“We think that the affiliation between the Aaron Diamond Center for AIDS Research and The Rockefeller University, which is highly regarded for its long tradition of basic research, will encourage a rich cross-fertilization of ideas and fruitful collaborations among the two institutions’ investigators that may yield a greater understanding of HIV and the AIDS disease process and improve therapies for patients infected with the virus,” says Ho.

The Diamond Center began in 1989, when the Aaron Diamond Foundation provided $11 million to create an independent nonprofit HIV/AIDS research corporation. The foundation collaborated with the New York City Department of Health, New York University School of Medicine (NYU) and the Public Health Research Institute to open the Diamond Center in 1991. On Monday, April 15, 1996, the Diamond Center board of directors voted to dissolve its association with NYU.

“The Aaron Diamond AIDS Research Center for the City of New York looks forward to a most productive and interesting working future with Rockefeller University,” says Irene Diamond, president of the Aaron Diamond Foundation, which she founded with her late husband, Aaron Diamond, a New York City real estate developer. Irene Diamond was a founding member of the Diamond Center and is an ex officio member of its board of directors.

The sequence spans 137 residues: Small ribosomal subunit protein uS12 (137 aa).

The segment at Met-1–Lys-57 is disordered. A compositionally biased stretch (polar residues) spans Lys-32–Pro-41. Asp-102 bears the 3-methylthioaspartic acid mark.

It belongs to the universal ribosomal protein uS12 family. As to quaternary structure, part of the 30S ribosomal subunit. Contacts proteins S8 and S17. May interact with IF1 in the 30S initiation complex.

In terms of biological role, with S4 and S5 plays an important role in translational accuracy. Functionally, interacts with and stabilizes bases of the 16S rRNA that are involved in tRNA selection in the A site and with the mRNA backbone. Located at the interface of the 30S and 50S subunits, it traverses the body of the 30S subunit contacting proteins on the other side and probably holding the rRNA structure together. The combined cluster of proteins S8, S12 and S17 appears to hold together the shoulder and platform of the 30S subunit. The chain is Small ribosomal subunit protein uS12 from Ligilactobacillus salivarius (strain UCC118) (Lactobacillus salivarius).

With the affiliation, the Diamond Center’s 50 scientists will continue to occupy a 20,000 square-foot floor of the New York City Bureau of Laboratories building. With the support of the Aaron Diamond Foundation, the Diamond Center renovated the space and built state-of-the-science laboratories, including a 5,000 square-foot Biosafety Level-3 facility, in 1990 and 1991.

Currently, the Diamond Center is renovating an additional 20,000 square feet on an adjacent floor of the building to expand laboratory and administrative capabilities. This renovation project, designed by Lord, Aeck & Sargent Inc., of Atlanta and financed by the Aaron Diamond Foundation, will be completed in the fall of 1996 at an estimated cost of $11 million. In addition to the Aaron Diamond Foundation, the Diamond Center has received funding from National Institute of Allergy and Infectious Diseases and the National Cancer Institute, both part of the U.S. government’s National Institutes of Health (NIH), the Pediatric AIDS Foundation and the American Foundation for AIDS Research (AmFAR). The Diamond Center has an annual research budget of $6.7 million.